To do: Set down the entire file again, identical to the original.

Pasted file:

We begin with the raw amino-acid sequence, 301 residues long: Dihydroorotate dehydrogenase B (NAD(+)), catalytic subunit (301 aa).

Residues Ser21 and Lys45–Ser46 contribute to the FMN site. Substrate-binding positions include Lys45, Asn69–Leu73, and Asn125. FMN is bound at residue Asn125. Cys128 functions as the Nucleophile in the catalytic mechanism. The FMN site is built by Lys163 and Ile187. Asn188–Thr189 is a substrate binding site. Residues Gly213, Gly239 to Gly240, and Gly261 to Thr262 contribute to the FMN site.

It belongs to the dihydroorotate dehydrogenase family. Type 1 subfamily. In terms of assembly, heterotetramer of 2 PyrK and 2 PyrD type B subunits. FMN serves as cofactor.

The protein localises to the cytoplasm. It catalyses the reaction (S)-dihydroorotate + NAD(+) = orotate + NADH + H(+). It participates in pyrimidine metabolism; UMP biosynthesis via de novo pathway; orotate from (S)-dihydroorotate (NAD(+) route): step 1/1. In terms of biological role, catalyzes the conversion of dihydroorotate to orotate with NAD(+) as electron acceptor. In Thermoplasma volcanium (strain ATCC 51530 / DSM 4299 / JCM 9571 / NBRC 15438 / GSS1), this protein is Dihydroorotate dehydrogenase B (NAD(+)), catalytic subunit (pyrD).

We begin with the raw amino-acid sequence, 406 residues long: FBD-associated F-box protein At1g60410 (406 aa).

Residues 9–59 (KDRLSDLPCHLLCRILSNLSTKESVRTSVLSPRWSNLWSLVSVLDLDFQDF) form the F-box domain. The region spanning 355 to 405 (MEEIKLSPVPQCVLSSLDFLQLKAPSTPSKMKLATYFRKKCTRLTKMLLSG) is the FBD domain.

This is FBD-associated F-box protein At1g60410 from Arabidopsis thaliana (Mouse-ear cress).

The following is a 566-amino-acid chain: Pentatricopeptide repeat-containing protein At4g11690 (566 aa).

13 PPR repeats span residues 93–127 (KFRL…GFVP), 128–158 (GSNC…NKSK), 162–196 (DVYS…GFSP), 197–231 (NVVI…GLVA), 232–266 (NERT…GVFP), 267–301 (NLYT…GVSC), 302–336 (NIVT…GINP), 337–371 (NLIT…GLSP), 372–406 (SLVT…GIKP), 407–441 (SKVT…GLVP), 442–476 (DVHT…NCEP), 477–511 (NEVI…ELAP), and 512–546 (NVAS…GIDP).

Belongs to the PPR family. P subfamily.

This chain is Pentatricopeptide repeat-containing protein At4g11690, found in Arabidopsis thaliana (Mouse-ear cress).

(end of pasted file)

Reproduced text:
We begin with the raw amino-acid sequence, 301 residues long: Dihydroorotate dehydrogenase B (NAD(+)), catalytic subunit (301 aa).

Residues Ser21 and Lys45–Ser46 contribute to the FMN site. Substrate-binding positions include Lys45, Asn69–Leu73, and Asn125. FMN is bound at residue Asn125. Cys128 functions as the Nucleophile in the catalytic mechanism. The FMN site is built by Lys163 and Ile187. Asn188–Thr189 is a substrate binding site. Residues Gly213, Gly239 to Gly240, and Gly261 to Thr262 contribute to the FMN site.

It belongs to the dihydroorotate dehydrogenase family. Type 1 subfamily. In terms of assembly, heterotetramer of 2 PyrK and 2 PyrD type B subunits. FMN serves as cofactor.

The protein localises to the cytoplasm. It catalyses the reaction (S)-dihydroorotate + NAD(+) = orotate + NADH + H(+). It participates in pyrimidine metabolism; UMP biosynthesis via de novo pathway; orotate from (S)-dihydroorotate (NAD(+) route): step 1/1. In terms of biological role, catalyzes the conversion of dihydroorotate to orotate with NAD(+) as electron acceptor. In Thermoplasma volcanium (strain ATCC 51530 / DSM 4299 / JCM 9571 / NBRC 15438 / GSS1), this protein is Dihydroorotate dehydrogenase B (NAD(+)), catalytic subunit (pyrD).

We begin with the raw amino-acid sequence, 406 residues long: FBD-associated F-box protein At1g60410 (406 aa).

Residues 9–59 (KDRLSDLPCHLLCRILSNLSTKESVRTSVLSPRWSNLWSLVSVLDLDFQDF) form the F-box domain. The region spanning 355 to 405 (MEEIKLSPVPQCVLSSLDFLQLKAPSTPSKMKLATYFRKKCTRLTKMLLSG) is the FBD domain.

This is FBD-associated F-box protein At1g60410 from Arabidopsis thaliana (Mouse-ear cress).

The following is a 566-amino-acid chain: Pentatricopeptide repeat-containing protein At4g11690 (566 aa).

13 PPR repeats span residues 93–127 (KFRL…GFVP), 128–158 (GSNC…NKSK), 162–196 (DVYS…GFSP), 197–231 (NVVI…GLVA), 232–266 (NERT…GVFP), 267–301 (NLYT…GVSC), 302–336 (NIVT…GINP), 337–371 (NLIT…GLSP), 372–406 (SLVT…GIKP), 407–441 (SKVT…GLVP), 442–476 (DVHT…NCEP), 477–511 (NEVI…ELAP), and 512–546 (NVAS…GIDP).

Belongs to the PPR family. P subfamily.

This chain is Pentatricopeptide repeat-containing protein At4g11690, found in Arabidopsis thaliana (Mouse-ear cress).